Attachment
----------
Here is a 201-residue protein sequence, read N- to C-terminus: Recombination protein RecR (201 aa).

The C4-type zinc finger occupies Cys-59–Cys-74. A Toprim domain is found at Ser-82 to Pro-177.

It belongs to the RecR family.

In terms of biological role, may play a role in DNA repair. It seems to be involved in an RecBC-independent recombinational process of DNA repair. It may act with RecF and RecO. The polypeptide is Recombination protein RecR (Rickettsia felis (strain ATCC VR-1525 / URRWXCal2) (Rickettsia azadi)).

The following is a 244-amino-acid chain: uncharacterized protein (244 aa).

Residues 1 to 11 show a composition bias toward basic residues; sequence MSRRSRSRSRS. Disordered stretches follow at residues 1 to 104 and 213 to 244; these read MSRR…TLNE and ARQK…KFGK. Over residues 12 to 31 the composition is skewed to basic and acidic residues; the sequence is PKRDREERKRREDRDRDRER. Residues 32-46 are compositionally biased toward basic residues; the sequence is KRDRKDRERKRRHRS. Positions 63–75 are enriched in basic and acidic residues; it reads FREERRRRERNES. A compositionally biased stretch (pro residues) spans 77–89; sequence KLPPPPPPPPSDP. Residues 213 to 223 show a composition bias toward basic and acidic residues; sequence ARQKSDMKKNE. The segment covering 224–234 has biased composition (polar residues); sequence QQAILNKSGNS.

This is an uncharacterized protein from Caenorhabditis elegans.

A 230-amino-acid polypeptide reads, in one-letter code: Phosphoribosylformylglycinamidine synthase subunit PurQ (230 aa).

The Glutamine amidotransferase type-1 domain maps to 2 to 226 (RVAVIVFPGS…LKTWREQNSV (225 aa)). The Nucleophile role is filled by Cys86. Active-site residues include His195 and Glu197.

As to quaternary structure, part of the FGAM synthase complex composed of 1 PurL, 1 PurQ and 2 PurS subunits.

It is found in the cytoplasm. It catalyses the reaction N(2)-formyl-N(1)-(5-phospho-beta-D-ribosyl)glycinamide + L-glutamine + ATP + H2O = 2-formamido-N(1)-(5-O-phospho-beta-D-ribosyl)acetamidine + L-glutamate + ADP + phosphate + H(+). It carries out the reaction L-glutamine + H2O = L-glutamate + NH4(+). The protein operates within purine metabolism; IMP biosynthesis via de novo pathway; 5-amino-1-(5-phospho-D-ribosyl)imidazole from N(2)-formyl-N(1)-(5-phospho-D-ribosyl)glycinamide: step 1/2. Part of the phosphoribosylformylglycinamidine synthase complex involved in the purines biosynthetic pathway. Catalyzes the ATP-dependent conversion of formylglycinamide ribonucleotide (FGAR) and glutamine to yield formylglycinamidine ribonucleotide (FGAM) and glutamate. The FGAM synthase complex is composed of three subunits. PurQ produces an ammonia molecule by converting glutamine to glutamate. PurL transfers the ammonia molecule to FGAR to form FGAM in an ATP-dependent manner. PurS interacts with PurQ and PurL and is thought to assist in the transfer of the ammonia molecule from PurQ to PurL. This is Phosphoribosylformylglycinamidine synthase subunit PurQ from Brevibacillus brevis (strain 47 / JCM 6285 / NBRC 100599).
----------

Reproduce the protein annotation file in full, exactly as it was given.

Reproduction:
Here is a 201-residue protein sequence, read N- to C-terminus: Recombination protein RecR (201 aa).

The C4-type zinc finger occupies Cys-59–Cys-74. A Toprim domain is found at Ser-82 to Pro-177.

It belongs to the RecR family.

In terms of biological role, may play a role in DNA repair. It seems to be involved in an RecBC-independent recombinational process of DNA repair. It may act with RecF and RecO. The polypeptide is Recombination protein RecR (Rickettsia felis (strain ATCC VR-1525 / URRWXCal2) (Rickettsia azadi)).

The following is a 244-amino-acid chain: uncharacterized protein (244 aa).

Residues 1 to 11 show a composition bias toward basic residues; sequence MSRRSRSRSRS. Disordered stretches follow at residues 1 to 104 and 213 to 244; these read MSRR…TLNE and ARQK…KFGK. Over residues 12 to 31 the composition is skewed to basic and acidic residues; the sequence is PKRDREERKRREDRDRDRER. Residues 32-46 are compositionally biased toward basic residues; the sequence is KRDRKDRERKRRHRS. Positions 63–75 are enriched in basic and acidic residues; it reads FREERRRRERNES. A compositionally biased stretch (pro residues) spans 77–89; sequence KLPPPPPPPPSDP. Residues 213 to 223 show a composition bias toward basic and acidic residues; sequence ARQKSDMKKNE. The segment covering 224–234 has biased composition (polar residues); sequence QQAILNKSGNS.

This is an uncharacterized protein from Caenorhabditis elegans.

A 230-amino-acid polypeptide reads, in one-letter code: Phosphoribosylformylglycinamidine synthase subunit PurQ (230 aa).

The Glutamine amidotransferase type-1 domain maps to 2 to 226 (RVAVIVFPGS…LKTWREQNSV (225 aa)). The Nucleophile role is filled by Cys86. Active-site residues include His195 and Glu197.

As to quaternary structure, part of the FGAM synthase complex composed of 1 PurL, 1 PurQ and 2 PurS subunits.

It is found in the cytoplasm. It catalyses the reaction N(2)-formyl-N(1)-(5-phospho-beta-D-ribosyl)glycinamide + L-glutamine + ATP + H2O = 2-formamido-N(1)-(5-O-phospho-beta-D-ribosyl)acetamidine + L-glutamate + ADP + phosphate + H(+). It carries out the reaction L-glutamine + H2O = L-glutamate + NH4(+). The protein operates within purine metabolism; IMP biosynthesis via de novo pathway; 5-amino-1-(5-phospho-D-ribosyl)imidazole from N(2)-formyl-N(1)-(5-phospho-D-ribosyl)glycinamide: step 1/2. Part of the phosphoribosylformylglycinamidine synthase complex involved in the purines biosynthetic pathway. Catalyzes the ATP-dependent conversion of formylglycinamide ribonucleotide (FGAR) and glutamine to yield formylglycinamidine ribonucleotide (FGAM) and glutamate. The FGAM synthase complex is composed of three subunits. PurQ produces an ammonia molecule by converting glutamine to glutamate. PurL transfers the ammonia molecule to FGAR to form FGAM in an ATP-dependent manner. PurS interacts with PurQ and PurL and is thought to assist in the transfer of the ammonia molecule from PurQ to PurL. This is Phosphoribosylformylglycinamidine synthase subunit PurQ from Brevibacillus brevis (strain 47 / JCM 6285 / NBRC 100599).